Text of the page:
Tory cuts to councils making local patients’ groups ‘unviable’, health secretary warned

Shaun Lintern
Healthwatch England said funding for its local branches had been cut by 37 per cent since 2013: Getty

Cuts to council budgets are making watchdog organisations for local patients “unviable”, the health secretary has been warned.

In a letter seen by The Independent, Sir Robert Francis QC, chair of Healthwatch England, said that funding to dozens of its branches, which are statutory bodies set up to champion patient interests locally, has been cut by 37 per cent since 2013.

Sir Robert, who chaired the public inquiry into the Stafford Hospital care scandal, told Matt Hancock that the cuts risked “stifling” the voices of patients across the country.

“I must write to flag my deep concerns about the funding of local Healthwatch,” he said in the letter. “Whilst the rate of budget reductions has fallen in the last year, our network’s resources continue to shrink and in some areas are becoming unviable.

“Ultimately, if no action is taken, then the cumulative impact of cuts risks stifling the voice of health and care users.”

He also revealed that local authorities were spending money given to them for Healthwatch on other things, and called on the Department of Health and Social Care (DHSC) to improve transparency in its funding.

Healthwatch England was established in 2013, with 151 branches designed to represent patient interests on health services in each local area. They carry out research and highlight concerns about services.

In 2019-20, local Healthwatch branches expect to receive £25.5m in funding, a fall of 2 per cent. A year earlier, budgets were cut by more than 4 per cent.

Sir Robert said the “bottom of the barrel has been reached”, adding: “Since 2013, the network has seen core funding from councils fall by 36.6 per cent compared with the original allocation of £40.3m set out by the department.”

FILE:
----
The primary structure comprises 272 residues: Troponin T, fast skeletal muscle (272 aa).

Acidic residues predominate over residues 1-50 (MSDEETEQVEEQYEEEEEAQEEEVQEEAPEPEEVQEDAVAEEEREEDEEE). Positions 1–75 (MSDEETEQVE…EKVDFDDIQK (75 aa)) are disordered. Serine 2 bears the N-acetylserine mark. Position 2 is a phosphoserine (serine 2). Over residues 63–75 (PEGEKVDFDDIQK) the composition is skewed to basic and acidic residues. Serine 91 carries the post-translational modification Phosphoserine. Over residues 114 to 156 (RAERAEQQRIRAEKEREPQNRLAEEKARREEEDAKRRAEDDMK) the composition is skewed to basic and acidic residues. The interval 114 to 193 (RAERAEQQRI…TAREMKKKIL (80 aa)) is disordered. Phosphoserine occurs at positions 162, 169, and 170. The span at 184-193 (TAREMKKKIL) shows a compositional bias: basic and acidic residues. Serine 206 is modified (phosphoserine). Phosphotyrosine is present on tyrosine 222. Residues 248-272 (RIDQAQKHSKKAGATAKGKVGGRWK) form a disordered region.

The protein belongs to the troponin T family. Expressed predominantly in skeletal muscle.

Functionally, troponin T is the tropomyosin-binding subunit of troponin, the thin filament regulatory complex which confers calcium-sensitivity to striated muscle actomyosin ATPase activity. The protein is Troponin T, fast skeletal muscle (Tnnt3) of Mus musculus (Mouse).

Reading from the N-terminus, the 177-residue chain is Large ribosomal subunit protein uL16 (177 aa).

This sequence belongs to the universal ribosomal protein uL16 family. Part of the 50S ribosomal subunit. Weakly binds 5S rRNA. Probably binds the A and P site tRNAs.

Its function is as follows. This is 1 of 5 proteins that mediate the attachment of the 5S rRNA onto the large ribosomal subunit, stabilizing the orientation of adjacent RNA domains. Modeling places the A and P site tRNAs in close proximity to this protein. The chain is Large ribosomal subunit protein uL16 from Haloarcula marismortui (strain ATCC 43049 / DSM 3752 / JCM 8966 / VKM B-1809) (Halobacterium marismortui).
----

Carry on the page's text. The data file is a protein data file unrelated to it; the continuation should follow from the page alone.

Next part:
The cuts mean that 88 Healthwatch branches now receive less money than their forerunners, which were replaced in 2013 by the coalition government’s Health and Social Care Act.

Local councils are not told specifically what funding to allocate to Healthwatch. The majority is supposed to come from central government grants, but Sir Robert said that, in the case of 71 local branches, more than 50 per cent came from a small fund.

He said: “We estimate this means that, at the very least, councils are now spending £2.8m of the money handed to them by your department on other things.”

He said the DHSC should make clear what money is to be allocated to each branch, and the money should be paid earlier in the financial year. This year’s grant was only paid in December.

Sir Robert said Healthwatch was looking to do commissioned work, but he said this could not fill gaps in core funding.

The Department of Health and Social Care has been contacted for comment.

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